Safari Season: When to Catch the Wildebeest Migration and Other Peak Times to Visit South Africa
Safari Season: When to Catch the Wildebeest Migration and Other Peak Times to Visit South Africa - The Great Migration Draws Crowds June-July
The Great Migration is one of the world's most spectacular natural wonders. From June to July, enormous herds of wildebeest and zebra move north from Tanzania's Serengeti plains into Kenya's Masai Mara reserve in search of greener pastures. This annual pilgrimage sees over 1.5 million animals make the 800-kilometer trek, closely followed by predators like lions, cheetahs, and hyenas looking for their next meal.
For wildlife enthusiasts, June and July offer a front-row seat to this iconic migration. During these months, the herds congregate in huge numbers on the banks of the Mara River, gathering courage to make the dangerous river crossing. The anticipation builds as the animals mill around, until finally one brave wildebeest leaps into the swirling waters, signaling the rest of the herd to follow. Columns of wildebeest surge into the river while prowling crocodiles lunge, picking off stragglers. It's survival of the fittest on graphic display.
Dr. Cynthia Moss, who has studied the Serengeti migration for over 40 years with the Amboseli Trust for Elephants, describes the river crossing as "one of the most amazing spectacles in the natural world." For Dr. Moss, no documentary can ever convey the raw intensity of experiencing the migration first-hand. She urges everyone with an interest in conservation to see it for themselves.
While the migration offers amazing sightings, the crowds can be intense. Photographer Ariadne Van Zandbergen advises being patient and strategic. "Don't follow the crowds blindly. Rather spend time observing the rhythms of the animals and anticipate where they might go next." She recommends multiple safaris at different times of day and checking with guides to pinpoint the best sighting hotspots.
What else is in this post?
- Safari Season: When to Catch the Wildebeest Migration and Other Peak Times to Visit South Africa - The Great Migration Draws Crowds June-July
- Safari Season: When to Catch the Wildebeest Migration and Other Peak Times to Visit South Africa - Spot Baby Animals on an August Safari
- Safari Season: When to Catch the Wildebeest Migration and Other Peak Times to Visit South Africa - September Sunrises Illuminate the Bush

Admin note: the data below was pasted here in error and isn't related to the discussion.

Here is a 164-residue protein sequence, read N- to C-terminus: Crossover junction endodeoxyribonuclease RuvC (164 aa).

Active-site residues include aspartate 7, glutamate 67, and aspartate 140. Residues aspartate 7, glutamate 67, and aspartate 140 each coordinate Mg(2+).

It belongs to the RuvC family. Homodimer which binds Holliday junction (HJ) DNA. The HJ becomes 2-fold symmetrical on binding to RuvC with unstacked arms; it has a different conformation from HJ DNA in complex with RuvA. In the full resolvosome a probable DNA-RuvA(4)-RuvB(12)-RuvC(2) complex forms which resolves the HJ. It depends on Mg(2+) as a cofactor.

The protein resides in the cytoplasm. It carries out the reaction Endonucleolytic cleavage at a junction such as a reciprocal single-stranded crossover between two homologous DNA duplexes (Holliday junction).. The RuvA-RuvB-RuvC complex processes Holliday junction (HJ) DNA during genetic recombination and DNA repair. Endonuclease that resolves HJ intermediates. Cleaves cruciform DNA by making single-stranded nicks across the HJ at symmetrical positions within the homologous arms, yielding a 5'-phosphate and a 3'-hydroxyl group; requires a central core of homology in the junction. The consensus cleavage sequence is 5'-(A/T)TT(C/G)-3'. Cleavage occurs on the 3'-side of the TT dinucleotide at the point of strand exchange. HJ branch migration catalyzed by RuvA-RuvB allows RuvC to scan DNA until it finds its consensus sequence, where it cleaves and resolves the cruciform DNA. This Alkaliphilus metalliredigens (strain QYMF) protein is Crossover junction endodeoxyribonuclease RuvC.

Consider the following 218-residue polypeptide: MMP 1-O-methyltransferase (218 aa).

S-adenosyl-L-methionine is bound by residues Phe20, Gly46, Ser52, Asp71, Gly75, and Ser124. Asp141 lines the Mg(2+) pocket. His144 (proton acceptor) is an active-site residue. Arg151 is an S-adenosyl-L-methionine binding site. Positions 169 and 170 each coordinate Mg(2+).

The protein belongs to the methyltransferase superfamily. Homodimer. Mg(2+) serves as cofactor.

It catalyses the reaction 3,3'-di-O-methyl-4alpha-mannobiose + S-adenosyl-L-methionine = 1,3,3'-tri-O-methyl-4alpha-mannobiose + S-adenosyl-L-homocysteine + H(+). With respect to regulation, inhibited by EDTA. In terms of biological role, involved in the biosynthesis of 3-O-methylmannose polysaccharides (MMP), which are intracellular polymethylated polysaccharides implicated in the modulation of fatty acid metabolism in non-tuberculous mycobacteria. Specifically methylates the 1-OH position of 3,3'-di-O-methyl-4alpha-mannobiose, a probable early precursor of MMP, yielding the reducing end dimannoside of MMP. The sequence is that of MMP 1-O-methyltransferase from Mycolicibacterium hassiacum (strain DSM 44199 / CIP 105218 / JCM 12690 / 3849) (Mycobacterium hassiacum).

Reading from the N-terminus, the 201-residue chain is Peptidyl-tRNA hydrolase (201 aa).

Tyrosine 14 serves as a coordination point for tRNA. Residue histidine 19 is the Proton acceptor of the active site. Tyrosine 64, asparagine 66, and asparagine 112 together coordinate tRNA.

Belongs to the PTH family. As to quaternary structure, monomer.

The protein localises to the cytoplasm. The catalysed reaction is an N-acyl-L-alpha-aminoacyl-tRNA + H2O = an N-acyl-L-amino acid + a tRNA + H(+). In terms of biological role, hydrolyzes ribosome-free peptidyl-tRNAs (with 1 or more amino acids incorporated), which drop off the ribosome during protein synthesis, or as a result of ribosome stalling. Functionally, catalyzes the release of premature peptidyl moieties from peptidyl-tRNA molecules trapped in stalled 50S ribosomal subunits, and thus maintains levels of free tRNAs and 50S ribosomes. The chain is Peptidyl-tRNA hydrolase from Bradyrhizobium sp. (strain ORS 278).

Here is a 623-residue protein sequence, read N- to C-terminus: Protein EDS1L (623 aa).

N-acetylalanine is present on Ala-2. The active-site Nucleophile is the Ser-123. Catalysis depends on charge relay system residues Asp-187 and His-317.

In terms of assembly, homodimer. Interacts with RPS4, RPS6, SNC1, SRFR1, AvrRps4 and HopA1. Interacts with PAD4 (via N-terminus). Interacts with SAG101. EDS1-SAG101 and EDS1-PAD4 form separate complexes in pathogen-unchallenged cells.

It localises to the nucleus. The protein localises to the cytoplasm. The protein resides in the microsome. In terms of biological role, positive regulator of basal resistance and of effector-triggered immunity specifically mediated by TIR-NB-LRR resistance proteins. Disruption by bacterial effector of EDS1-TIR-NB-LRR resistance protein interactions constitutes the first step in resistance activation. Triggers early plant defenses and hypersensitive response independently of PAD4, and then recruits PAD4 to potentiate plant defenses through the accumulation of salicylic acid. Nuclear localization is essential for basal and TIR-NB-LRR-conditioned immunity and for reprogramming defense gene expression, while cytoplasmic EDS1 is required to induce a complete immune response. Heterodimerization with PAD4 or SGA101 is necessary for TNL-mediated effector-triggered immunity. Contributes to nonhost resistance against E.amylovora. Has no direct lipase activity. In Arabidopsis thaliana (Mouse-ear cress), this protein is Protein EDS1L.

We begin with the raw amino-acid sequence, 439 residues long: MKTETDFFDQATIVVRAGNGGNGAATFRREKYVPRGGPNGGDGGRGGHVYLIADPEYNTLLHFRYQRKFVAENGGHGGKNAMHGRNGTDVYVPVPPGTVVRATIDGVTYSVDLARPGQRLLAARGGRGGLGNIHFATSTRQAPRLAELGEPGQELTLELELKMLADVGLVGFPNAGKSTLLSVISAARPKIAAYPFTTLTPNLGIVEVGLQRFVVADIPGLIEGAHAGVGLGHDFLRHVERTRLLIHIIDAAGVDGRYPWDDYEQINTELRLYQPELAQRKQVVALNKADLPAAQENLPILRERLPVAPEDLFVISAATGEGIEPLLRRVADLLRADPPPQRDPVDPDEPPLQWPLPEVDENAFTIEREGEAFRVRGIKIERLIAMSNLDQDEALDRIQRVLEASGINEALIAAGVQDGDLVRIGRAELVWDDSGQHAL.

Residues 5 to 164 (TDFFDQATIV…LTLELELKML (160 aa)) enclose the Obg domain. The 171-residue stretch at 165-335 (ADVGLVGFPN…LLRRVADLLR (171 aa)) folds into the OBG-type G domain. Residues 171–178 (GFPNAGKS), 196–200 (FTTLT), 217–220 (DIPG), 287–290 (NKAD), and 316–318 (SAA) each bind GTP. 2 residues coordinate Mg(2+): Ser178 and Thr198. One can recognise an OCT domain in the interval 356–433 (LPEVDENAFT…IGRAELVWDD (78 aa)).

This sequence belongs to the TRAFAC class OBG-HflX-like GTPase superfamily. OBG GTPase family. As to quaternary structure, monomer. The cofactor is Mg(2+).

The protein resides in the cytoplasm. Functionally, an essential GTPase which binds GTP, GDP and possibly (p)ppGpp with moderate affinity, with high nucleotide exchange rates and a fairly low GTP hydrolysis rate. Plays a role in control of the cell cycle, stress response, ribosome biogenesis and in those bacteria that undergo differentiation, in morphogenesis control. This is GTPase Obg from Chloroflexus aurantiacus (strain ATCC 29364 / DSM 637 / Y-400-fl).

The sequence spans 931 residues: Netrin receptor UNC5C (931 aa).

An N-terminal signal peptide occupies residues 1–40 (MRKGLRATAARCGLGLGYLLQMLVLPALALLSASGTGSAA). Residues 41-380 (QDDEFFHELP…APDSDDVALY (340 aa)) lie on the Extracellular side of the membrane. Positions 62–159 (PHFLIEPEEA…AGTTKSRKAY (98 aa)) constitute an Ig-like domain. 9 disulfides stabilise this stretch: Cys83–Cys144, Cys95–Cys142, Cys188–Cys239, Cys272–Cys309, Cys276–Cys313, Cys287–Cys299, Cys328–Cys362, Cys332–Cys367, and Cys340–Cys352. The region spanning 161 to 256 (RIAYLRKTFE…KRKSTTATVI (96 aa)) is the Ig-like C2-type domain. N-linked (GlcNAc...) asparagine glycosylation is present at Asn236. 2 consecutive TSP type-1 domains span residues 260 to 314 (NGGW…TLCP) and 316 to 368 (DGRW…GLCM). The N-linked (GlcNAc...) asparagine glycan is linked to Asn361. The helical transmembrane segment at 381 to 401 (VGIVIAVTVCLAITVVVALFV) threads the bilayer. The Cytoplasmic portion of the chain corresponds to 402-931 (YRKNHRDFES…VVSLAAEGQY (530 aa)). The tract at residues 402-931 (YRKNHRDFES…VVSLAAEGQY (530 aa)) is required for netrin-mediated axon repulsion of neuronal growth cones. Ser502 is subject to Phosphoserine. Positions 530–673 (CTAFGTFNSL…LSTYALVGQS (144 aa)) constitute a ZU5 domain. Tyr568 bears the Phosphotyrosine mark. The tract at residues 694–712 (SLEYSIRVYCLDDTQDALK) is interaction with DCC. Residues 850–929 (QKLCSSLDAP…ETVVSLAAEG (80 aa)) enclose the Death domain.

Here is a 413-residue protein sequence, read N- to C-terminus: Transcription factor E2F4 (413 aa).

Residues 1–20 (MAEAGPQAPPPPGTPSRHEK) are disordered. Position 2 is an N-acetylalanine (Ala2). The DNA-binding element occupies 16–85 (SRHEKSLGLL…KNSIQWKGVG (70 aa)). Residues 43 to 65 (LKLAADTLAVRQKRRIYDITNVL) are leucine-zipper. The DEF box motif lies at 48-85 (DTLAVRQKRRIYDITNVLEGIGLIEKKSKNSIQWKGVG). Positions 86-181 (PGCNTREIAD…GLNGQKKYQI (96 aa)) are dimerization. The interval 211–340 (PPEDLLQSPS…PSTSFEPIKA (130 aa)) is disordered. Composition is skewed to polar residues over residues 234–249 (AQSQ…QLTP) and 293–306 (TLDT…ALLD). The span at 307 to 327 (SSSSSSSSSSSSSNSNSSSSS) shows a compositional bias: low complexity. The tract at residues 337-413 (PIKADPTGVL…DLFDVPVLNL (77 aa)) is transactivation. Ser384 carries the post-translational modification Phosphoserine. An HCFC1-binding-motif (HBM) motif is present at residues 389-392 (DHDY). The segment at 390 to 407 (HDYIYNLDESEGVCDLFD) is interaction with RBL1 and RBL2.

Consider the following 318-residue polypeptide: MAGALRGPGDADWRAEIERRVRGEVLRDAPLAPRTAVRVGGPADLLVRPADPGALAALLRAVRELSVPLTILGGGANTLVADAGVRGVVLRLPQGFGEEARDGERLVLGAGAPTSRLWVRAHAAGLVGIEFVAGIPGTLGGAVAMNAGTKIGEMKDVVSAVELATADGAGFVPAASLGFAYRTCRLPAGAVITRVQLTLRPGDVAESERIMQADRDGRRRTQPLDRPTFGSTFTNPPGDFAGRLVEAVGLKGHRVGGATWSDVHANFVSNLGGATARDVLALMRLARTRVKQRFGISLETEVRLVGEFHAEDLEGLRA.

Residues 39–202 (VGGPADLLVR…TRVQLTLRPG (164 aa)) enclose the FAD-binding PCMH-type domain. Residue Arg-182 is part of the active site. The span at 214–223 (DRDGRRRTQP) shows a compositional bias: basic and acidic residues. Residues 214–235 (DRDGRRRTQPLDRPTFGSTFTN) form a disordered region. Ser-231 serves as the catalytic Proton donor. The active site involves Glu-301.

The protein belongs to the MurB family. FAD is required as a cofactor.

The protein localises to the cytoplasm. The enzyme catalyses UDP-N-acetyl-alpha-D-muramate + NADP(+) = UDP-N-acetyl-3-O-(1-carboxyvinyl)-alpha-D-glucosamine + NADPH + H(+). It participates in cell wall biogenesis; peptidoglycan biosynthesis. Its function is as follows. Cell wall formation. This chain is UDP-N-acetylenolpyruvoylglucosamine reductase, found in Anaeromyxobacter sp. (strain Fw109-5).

- Safari Season: When to Catch the Wildebeest Migration and Other Peak Times to Visit South Africa - October Brings Ideal Game Viewing Conditions
- Safari Season: When to Catch the Wildebeest Migration and Other Peak Times to Visit South Africa - November Rain Turns the Desert Green
- Safari Season: When to Catch the Wildebeest Migration and Other Peak Times to Visit South Africa - December Hosts the World's Largest Movement of Zebra
- Safari Season: When to Catch the Wildebeest Migration and Other Peak Times to Visit South Africa - January is Peak Season for Spotting Predators
- Safari Season: When to Catch the Wildebeest Migration and Other Peak Times to Visit South Africa - February Weather Entices Humpback Whales to the Cape
Safari Season: When to Catch the Wildebeest Migration and Other Peak Times to Visit South Africa - Spot Baby Animals on an August Safari
For nature lovers, an August safari in South Africa offers a special treat: thousands of adorable baby animals. The peak birthing season stretches from August through October, making this an ideal time to spot wobbly legged impalas, fluffy lion cubs, and pint-sized elephants. According to safari guide Pieter Grobbelaar, “Seeing the newborn animals bonding with their mothers is a uniquely touching experience. You really appreciate the circle of life.”
An August safari lets you witness many heartwarming firsts: a giraffe calf’s shaky first steps, a zebra foal’s inaugural run, and tiny warthogs venturing outside the burrow for the first time. Photographer Ariadne Van Zandbergen recounts spotting a tiny rhino calf nursing, its horn just a little nub. "It was incredibly endearing and made me understand why we need to protect these amazing creatures." She encourages using long lenses and patience to capture young animals without disturbing them.
For Grobbelaar, the standout moments come from watching predator babies interacting with their prides. He reminisces about a curious lion cub batting at a warthog piglet before being scolded by its mother. “It reminds you these fearsome predators start out small and adorably clumsy too.” Grobbelaar says cubs will stay hidden in dens initially, so you need sharp eyes and luck. “Don’t get discouraged. Once you spot one baby lion, a whole crèche will emerge. It’s worth the wait.”
Dr. Cynthia Moss also enthuses about seeing cheetah cubs in August. She recalls witnessing shy cubs being taught survival skills like stalking prey and evading danger. “Watching the cubs eagerly mimic their mother’s every move showed me how these behaviors are passed between generations.” For Dr. Moss, it exemplified why protecting breeding populations is vital. She suggests having patience when cheetah-spotting as mothers will keep cubs safely hidden for their first 8 weeks.
Safari Season: When to Catch the Wildebeest Migration and Other Peak Times to Visit South Africa - September Sunrises Illuminate the Bush